The media was pretty active in those days too.They didn’t say that about Jordan because it wasn’t true, even before he won anything.Also note that he was 6 for 6 in the finals.

    Oh they sure did. Before the titles, Jordan had the reputation of being a me-first scorer. Back then everyone pointed to Magic & Bird as the epitome of team players, and Jordan was the selfish genius. Hence why his legacy is so strong, because Jordan “overcame” that flaw (ironically at the same time HOFer Pippen came on-board). Also why Phil Jackson is seen as someone who poops marble, because he inserted the triangle offense which forced Jordan to share with his teammates.

    It’s a great narrative, but it’s 99% malarkey because if Jordan in his first or second season walked on to the 1991 Bulls with a half decent coach, they’d have won a title right then & there. He was just that freakin good.

  11. David Crockett

    Mike Kurylo: Oh they sure did. Before the titles, Jordan had the reputation of being a me-first scorer. Back then everyone pointed to Magic & Bird as the epitome of team players, and Jordan was the selfish genius. Hence why his legacy is so strong, because Jordan “overcame” that flaw (ironically at the same time HOFer Pippen came on-board). Also why Phil Jackson is seen as someone who poops marble, because he inserted the triangle offense which forced Jordan to share with his teammates.

    I remember the pre-Scottie days when Jordan refused to pass to Orlando Woolridge (who was Agent Zero before Gilbert Arenas). God, can you imagine if the Oak-for-Cartwright deal never happened and Oak had to co-exist with MJ?

  12. citizen

    David Crockett: I remember the pre-Scottie days when Jordan refused to pass to Orlando Woolridge (who was Agent Zero before Gilbert Arenas). God, can you imagine if the Oak-for-Cartwright deal never happened and Oak had to co-exist with MJ?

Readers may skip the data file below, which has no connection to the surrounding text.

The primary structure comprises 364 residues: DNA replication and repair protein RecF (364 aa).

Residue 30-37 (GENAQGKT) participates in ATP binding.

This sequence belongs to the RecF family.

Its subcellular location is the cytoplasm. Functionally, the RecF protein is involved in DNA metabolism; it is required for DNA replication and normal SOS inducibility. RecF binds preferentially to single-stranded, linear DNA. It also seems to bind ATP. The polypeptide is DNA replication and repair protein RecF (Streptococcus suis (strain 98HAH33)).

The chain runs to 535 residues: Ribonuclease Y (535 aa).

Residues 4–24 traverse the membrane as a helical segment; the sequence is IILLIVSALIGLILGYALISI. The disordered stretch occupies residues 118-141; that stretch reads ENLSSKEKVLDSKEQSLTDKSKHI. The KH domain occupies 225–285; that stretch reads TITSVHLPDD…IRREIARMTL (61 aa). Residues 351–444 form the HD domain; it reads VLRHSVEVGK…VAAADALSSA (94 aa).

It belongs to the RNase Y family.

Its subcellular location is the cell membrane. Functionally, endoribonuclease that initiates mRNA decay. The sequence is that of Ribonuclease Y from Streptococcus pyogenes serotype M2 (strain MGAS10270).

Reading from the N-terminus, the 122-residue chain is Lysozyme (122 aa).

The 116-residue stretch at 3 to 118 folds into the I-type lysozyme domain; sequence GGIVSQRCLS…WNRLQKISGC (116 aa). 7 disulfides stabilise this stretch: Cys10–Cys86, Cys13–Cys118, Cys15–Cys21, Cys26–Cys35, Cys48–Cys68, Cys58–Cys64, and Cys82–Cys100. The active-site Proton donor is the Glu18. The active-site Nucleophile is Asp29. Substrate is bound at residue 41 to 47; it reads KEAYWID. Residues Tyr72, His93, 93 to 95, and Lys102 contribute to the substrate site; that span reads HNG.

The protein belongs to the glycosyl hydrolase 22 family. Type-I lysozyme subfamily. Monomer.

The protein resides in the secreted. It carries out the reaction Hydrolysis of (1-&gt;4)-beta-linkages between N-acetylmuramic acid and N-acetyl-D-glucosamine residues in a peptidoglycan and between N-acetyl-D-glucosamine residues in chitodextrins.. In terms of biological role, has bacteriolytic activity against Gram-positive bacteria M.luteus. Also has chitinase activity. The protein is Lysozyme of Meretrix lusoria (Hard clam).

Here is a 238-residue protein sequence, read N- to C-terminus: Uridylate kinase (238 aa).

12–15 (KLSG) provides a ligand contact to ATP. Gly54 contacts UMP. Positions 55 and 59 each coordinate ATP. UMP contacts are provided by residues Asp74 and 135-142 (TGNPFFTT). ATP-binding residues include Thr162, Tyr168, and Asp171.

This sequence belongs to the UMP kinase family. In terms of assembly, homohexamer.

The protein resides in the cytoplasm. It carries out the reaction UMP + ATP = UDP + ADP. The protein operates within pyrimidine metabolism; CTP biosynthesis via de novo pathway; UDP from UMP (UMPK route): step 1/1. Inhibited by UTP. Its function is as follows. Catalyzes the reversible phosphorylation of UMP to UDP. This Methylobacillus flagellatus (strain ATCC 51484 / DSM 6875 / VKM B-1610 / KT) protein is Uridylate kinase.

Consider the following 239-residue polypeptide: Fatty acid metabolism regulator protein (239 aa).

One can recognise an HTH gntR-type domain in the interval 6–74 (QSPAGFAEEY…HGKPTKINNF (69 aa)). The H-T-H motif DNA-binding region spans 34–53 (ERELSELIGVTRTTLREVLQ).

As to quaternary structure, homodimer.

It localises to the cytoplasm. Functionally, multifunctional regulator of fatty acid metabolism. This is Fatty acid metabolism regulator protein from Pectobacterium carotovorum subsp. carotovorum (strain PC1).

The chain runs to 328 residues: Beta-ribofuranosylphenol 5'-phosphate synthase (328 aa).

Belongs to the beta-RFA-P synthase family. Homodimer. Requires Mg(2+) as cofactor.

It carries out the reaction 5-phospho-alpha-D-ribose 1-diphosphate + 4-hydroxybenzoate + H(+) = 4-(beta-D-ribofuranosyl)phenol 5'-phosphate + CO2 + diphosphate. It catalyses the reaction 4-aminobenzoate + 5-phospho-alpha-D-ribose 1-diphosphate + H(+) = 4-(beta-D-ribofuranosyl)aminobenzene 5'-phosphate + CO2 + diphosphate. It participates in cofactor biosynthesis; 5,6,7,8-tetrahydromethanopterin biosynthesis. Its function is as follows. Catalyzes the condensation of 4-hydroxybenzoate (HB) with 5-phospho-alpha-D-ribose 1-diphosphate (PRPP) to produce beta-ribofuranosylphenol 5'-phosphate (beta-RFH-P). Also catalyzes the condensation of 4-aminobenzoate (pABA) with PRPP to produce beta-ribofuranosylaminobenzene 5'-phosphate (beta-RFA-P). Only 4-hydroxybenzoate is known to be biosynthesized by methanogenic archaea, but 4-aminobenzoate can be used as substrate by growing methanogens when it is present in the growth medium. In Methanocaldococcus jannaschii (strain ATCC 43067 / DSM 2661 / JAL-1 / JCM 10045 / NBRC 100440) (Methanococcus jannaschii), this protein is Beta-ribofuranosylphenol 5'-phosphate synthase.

Random thing noticed from their basketballreference profiles: in their only full season together, Woolridge had a higher TS and EFG than Jordan at only slightly lower usage!!

  13. Thomas B.

    The LBJ talk overshadows the most interesting thing about the series, that being Rick Carlisle totally outcoaching Erik Spoelstra. Carlisle had Dallas playing stick and move. Dallas would make an adjustment and Spoelstra was just too slow to counter. Where Dallas changed looks without changing roles (see Terry not starting but not losing playing time). Meanwhile, Miami took Bibby out of the rotation. Sure Bibby wasn’t producing but he is a better ball handler than Wade. Playing without a point only exacerbated Miami’s problems getting the half court offense working. Miami makes a killing on fast breaks and scores after turnovers, but when Dallas made offensive adjustments to reduce turnovers, the Heat had big scoring droughts.

    The Dallas zone worked wonders. Miami could not shoot their way out of the zone–this is where Spoelstra decided a zone buster (House I guess) was more important than a ball handler. That was a mistake. Oh and the guy who was actually hitting mid range shots, Bosh, was not getting the ball. Why? No real point on the floor. I know LBJ and Wade can make nice passes but neither of them can really manage a halfcourt offense. They can produce for themselves in the half court with penetration or good outside shooting, but each of them seemed not to be able to do that in this series. And they don’t know how to run an offense in such a way as to work the ball to Bosh.
    Finally, Chandler and Marion on defense and rebounding really helped Dallas a lot. Miami lacks defensive forwards who are that active, so do the Knicks come to think of it.

Comments are closed.